If HMRC bad debt is £10.9 billion their estimate of the tax gap has to be massively wrong

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It's been revealed that the UK's national accounts for 2009-10 include tax bad debt of £10.9 billion.

I found this interesting. That's because, as regular readers will know, I've been writing about the 'tax gap' since 2006, and pretty much forced this issue onto HMRC's agenda in 2008, as government papers at the time showed. The tax gap is made up of three parts. The first is tax avoidance (£25 billion in my estimate), the second tax evasion (£70 billion in my estimate) and the third tax paid late (£25 million according to HMRC of which they have said about £4 billion a year has been written off on average in previous years. This definition of the gap is not mine by the way: HMRC agree with it, except they ignore tax paid late and recovered in their numeric calculations despite including it in their definitions.

But if they do include bad debt of £10.9 billion then their latest estimates of the tax gap - supposedly for the same year, 2009-10 are even more wildly inaccurate than we thought, because they claim that in total the tax gap is just £35 billion that year. That would mean there was just £24 billion of tax avoided and evaded, and yet as I have shown using World Bank figures for the UK shadow economy, it's implausible that we have a tax evasion gap of less than £70 billion (which so happens to agree with my estimate of the same gap based largely on VAT data). If the HMRC claim on the total tax gap were right tax evasion would be little more than £20 billion - and that's just 3.6% of total overall tax revenues.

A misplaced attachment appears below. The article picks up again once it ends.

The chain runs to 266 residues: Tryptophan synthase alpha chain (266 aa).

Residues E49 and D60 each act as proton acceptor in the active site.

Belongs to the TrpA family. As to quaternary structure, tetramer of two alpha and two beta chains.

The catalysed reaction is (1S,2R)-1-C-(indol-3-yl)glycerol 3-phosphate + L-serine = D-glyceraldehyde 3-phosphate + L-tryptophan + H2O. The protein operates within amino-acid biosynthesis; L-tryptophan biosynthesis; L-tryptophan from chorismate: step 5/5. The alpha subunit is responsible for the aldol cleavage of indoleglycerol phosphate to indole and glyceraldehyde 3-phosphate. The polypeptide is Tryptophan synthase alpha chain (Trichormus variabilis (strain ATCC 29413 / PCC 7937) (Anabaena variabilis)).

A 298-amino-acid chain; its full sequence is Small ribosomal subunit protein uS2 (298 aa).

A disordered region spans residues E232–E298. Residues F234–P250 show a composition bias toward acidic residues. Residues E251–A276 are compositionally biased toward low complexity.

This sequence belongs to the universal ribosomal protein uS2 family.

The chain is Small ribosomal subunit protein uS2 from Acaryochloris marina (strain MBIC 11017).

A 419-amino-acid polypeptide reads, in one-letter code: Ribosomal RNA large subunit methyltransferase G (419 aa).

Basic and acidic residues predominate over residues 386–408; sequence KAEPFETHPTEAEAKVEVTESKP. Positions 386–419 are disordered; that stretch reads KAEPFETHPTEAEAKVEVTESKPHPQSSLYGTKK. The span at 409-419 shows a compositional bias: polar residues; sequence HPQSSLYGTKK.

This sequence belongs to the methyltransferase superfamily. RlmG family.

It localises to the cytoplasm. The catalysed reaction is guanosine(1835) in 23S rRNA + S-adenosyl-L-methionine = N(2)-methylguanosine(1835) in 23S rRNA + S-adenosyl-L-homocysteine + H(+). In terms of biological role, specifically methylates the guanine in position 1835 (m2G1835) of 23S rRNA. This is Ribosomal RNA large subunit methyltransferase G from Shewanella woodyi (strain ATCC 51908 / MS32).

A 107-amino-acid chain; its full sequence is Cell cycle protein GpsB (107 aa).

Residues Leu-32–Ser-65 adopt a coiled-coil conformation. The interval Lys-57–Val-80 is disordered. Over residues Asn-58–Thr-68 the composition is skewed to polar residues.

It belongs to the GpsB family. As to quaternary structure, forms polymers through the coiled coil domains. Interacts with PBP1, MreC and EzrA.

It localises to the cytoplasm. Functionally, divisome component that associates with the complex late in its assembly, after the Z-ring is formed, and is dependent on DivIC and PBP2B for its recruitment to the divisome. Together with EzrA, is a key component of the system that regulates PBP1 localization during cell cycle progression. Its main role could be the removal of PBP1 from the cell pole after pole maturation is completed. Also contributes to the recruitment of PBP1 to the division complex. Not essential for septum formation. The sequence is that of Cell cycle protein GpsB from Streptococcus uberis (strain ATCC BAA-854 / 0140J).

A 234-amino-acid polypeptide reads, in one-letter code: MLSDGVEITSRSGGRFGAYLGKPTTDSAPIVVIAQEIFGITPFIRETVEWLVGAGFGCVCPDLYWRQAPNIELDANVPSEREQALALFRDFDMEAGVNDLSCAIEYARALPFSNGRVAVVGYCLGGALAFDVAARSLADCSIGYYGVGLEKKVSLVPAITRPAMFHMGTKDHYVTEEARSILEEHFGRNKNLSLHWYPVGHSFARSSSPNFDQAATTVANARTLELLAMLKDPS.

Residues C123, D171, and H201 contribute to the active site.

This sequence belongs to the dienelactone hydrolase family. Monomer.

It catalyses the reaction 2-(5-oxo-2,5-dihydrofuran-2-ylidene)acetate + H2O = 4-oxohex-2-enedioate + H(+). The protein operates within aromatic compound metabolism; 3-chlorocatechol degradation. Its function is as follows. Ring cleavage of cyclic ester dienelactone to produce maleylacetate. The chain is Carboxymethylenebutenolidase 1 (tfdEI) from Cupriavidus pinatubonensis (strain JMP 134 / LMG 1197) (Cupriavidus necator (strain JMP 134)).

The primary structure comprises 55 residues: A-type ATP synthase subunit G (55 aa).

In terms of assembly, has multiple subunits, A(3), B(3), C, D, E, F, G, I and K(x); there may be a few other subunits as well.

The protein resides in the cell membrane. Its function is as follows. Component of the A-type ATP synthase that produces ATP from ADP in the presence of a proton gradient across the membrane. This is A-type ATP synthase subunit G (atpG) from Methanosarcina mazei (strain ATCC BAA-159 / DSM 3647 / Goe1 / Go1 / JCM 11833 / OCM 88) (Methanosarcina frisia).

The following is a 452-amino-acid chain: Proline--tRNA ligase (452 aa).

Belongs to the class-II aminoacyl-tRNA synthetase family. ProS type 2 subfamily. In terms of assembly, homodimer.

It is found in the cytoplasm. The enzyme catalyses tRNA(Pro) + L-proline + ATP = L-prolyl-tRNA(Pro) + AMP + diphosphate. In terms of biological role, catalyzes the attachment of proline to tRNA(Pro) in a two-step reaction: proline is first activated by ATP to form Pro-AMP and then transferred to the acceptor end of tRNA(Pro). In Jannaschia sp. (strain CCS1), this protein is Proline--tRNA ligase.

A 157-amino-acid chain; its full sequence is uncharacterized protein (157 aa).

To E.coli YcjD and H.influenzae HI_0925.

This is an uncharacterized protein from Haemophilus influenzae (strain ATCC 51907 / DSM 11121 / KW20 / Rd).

No country on earth has a tax evasion rate as low as that.  Switzerland is supposedly the cleanest domestic economy on earth and has a shadow economy of 8.5%.

So what this data says is that not only do the national accounts have some surprises in them, but HMRC are lying about the scale of the tax gap. Sorry to use such language, but on this occasion it seems appropriate (and they can always sue me if they wish). But I don't think they will. What this data reveals is that not only have they not previously told the truth on the scale of bad debts HMRC has been suffering, they've also been disguising that data in the figures on the tax gap they have been producing. As I've said all along.